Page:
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A Brief History of Ghee

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Ghee (clarified butter) has a long, illustrious history and has been used in India for thousands of years in daily home cooking and medicine.

 

The history of ghee goes as far back as the domestication of cattle when the consumption of butter first began. Due to the hot climate in India, butter would often go rancid before it was consumed. So people began clarifying butter as a way to extend its shelf life. 


Ghee is cooked longer than the typical clarified butter you would find in French kitchens. This long, slow-cooking process results in a rich, nutty, caramelized flavour and removes the lactose and casein. Without those perishable milk solids, ghee is completely shelf-stable and can last for a very long time without refrigeration.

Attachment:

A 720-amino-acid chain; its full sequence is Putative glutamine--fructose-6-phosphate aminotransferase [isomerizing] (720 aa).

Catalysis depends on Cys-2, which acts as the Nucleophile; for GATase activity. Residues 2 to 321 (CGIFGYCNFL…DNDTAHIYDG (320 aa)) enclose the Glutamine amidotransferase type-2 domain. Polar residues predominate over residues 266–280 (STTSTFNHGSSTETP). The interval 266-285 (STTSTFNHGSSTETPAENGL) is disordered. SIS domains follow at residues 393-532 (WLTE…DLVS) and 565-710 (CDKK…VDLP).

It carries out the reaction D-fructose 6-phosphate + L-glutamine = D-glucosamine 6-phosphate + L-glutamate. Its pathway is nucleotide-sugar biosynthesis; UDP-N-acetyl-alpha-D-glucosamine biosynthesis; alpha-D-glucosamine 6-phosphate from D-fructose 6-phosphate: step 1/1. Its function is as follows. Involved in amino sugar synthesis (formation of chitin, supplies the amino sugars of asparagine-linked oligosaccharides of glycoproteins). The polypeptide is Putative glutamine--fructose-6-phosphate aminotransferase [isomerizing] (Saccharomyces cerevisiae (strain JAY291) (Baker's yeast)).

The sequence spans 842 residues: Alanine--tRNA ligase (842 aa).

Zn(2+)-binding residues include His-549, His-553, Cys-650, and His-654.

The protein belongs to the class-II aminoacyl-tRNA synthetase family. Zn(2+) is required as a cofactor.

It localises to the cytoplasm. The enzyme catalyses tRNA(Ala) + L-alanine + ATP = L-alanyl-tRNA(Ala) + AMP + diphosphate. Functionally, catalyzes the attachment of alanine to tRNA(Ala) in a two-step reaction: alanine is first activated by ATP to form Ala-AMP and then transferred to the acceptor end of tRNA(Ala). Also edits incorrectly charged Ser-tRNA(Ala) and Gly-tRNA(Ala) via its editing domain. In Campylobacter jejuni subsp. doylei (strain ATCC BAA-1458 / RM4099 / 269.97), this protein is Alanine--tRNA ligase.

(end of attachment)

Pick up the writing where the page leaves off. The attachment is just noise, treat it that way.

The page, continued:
In Ayurvedic medicine, ghee is revered for its anti-inflammatory, digestive and mental benefits. According to Ayurveda, ghee nourishes all the tissues of the body, including the nervous system, which translates into calm energy throughout the day. When cooking a meal, it is recommended to begin by toasting the spices in ghee to make them not only more flavourful but also more active, nutritionally.

In Hinduism, cows are considered sacred as well as the dairy products produced from their milk. Ghee, in particular, is held in very high regard, both for its taste and for its nourishing properties. Ghee has long since been used as an offering on altars and likened to the food of the gods. It is sometimes used to light candles in Hindu temples.

 

 


| by Lee's Provisions